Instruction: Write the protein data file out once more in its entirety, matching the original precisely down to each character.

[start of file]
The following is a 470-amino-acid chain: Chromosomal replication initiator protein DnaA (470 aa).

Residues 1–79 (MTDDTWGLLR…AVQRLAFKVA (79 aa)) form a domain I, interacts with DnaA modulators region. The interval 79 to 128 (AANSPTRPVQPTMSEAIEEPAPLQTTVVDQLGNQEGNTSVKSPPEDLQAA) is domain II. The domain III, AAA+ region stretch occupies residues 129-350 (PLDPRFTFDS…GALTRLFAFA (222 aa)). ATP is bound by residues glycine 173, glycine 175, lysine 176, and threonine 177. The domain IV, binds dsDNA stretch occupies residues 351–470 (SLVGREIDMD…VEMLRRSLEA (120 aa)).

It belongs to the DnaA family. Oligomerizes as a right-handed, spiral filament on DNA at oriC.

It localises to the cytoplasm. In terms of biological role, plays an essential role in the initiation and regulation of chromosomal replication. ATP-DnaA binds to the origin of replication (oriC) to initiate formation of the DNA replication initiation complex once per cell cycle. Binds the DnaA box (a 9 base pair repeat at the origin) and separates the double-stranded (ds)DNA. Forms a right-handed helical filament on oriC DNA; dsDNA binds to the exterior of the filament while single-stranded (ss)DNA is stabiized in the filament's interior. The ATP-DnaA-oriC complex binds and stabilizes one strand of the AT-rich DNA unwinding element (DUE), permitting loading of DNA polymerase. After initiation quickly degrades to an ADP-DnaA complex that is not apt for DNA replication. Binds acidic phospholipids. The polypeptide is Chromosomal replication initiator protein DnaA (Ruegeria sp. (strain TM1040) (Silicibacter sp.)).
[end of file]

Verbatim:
The following is a 470-amino-acid chain: Chromosomal replication initiator protein DnaA (470 aa).

Residues 1–79 (MTDDTWGLLR…AVQRLAFKVA (79 aa)) form a domain I, interacts with DnaA modulators region. The interval 79 to 128 (AANSPTRPVQPTMSEAIEEPAPLQTTVVDQLGNQEGNTSVKSPPEDLQAA) is domain II. The domain III, AAA+ region stretch occupies residues 129-350 (PLDPRFTFDS…GALTRLFAFA (222 aa)). ATP is bound by residues glycine 173, glycine 175, lysine 176, and threonine 177. The domain IV, binds dsDNA stretch occupies residues 351–470 (SLVGREIDMD…VEMLRRSLEA (120 aa)).

It belongs to the DnaA family. Oligomerizes as a right-handed, spiral filament on DNA at oriC.

It localises to the cytoplasm. In terms of biological role, plays an essential role in the initiation and regulation of chromosomal replication. ATP-DnaA binds to the origin of replication (oriC) to initiate formation of the DNA replication initiation complex once per cell cycle. Binds the DnaA box (a 9 base pair repeat at the origin) and separates the double-stranded (ds)DNA. Forms a right-handed helical filament on oriC DNA; dsDNA binds to the exterior of the filament while single-stranded (ss)DNA is stabiized in the filament's interior. The ATP-DnaA-oriC complex binds and stabilizes one strand of the AT-rich DNA unwinding element (DUE), permitting loading of DNA polymerase. After initiation quickly degrades to an ADP-DnaA complex that is not apt for DNA replication. Binds acidic phospholipids. The polypeptide is Chromosomal replication initiator protein DnaA (Ruegeria sp. (strain TM1040) (Silicibacter sp.)).